Research – Effects of High Pressure Processing and Hot Water Pasteurization of Cooked Sausages on Inactivation of Inoculated Listeria monocytogenes, Natural Populations of Lactic Acid Bacteria, Pseudomonas spp., and Coliforms and Their Recovery during Storage at 4 and 10°C

Journal of Food Protection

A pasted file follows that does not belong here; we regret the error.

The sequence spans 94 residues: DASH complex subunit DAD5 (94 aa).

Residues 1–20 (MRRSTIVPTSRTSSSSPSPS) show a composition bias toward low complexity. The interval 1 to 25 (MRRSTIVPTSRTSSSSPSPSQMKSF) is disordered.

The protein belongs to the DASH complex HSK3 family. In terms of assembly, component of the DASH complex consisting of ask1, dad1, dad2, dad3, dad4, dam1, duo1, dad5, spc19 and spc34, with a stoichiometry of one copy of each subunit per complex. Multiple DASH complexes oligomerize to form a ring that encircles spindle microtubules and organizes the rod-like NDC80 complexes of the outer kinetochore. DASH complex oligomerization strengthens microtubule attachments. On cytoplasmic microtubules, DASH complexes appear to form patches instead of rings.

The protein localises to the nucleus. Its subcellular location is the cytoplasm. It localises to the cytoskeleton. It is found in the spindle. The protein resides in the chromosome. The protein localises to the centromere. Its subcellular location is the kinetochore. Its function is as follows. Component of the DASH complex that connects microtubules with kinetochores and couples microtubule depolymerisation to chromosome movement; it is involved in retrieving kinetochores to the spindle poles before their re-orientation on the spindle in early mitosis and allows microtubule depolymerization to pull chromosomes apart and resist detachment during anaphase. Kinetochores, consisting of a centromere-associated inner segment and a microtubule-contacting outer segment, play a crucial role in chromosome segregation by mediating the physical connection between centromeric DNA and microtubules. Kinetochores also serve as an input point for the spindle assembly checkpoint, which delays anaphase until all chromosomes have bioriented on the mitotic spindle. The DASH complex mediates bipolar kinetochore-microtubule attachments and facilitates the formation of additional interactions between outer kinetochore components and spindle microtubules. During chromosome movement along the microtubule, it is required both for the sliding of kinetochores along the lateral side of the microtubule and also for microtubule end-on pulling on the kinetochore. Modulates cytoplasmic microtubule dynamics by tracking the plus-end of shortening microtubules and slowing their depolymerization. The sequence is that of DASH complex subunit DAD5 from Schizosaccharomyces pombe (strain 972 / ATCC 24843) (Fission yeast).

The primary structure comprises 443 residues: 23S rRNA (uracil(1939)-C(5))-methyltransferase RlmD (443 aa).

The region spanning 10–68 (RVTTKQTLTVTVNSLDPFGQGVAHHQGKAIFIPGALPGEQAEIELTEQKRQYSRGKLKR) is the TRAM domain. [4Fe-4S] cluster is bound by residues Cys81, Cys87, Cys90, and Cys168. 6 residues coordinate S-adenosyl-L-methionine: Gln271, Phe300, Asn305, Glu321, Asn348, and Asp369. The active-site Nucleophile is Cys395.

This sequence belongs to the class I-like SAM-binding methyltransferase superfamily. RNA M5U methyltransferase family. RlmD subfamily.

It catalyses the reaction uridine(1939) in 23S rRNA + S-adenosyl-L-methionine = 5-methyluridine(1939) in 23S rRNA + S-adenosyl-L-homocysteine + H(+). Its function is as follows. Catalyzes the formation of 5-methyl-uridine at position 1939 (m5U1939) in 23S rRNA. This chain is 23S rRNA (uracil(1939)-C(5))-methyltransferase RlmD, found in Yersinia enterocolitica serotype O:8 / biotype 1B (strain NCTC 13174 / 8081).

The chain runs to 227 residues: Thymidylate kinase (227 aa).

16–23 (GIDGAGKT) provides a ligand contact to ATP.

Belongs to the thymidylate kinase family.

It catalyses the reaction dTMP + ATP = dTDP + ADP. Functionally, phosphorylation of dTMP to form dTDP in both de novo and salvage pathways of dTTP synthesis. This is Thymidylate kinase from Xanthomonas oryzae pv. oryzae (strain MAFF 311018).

The study investigated the effects of high pressure processing (HPP; 600 MPa for 3 min) and hot water (HW; 75°C for 15 min) pasteurization on the inactivation of inoculated Listeria monocytogenes, natural populations of lactic acid bacteria, Pseudomonas spp., and coliforms in vacuum-packaged cooked sausages and their recovery during storage at 4 and 10°C for 35 days. Cooking sausages to an internal temperature of 72°C resulted in a >6-log reduction in numbers of inoculated L. monocytogenes. Storage at 4°C resulted in no significant difference (P > 0.05) in L. monocytogenes numbers in sausages pasteurized by either HPP or HW compared with unpasteurized control. However, at 10°C, L. monocytogenes numbers in unpasteurized control sausages increased to about 7 log CFU/g by day 35, whereas in HPP-pasteurized sausages, numbers remained below the detection limit for up to 21 days and then increased to 4.5 log CFU/g by day 35. HW pasteurization resulted in inhibition of L monocytogenes to below the detection limit throughout the 35-day storage at 10°C. Natural lactic acid bacteria populations were significantly reduced by HPP and HW pasteurization and continued to be significantly lower at the end of the 35-day storage. Unlike most studies that focus on HPP or HW treatment of postcooking surface contamination of meat with Listeria, this study examined the combined effect of cooking, HPP, and HW on raw meat with a high contamination level. This scenario is important in countries where raw meat supply and in-store refrigeration are a challenge. The results suggest that HPP and HW pasteurization could be used to successfully enhance the safety and shelf life of cooked sausages and that HW pasteurization (75°C) was more effective than HPP (600 MPa) to control L. monocytogenes.

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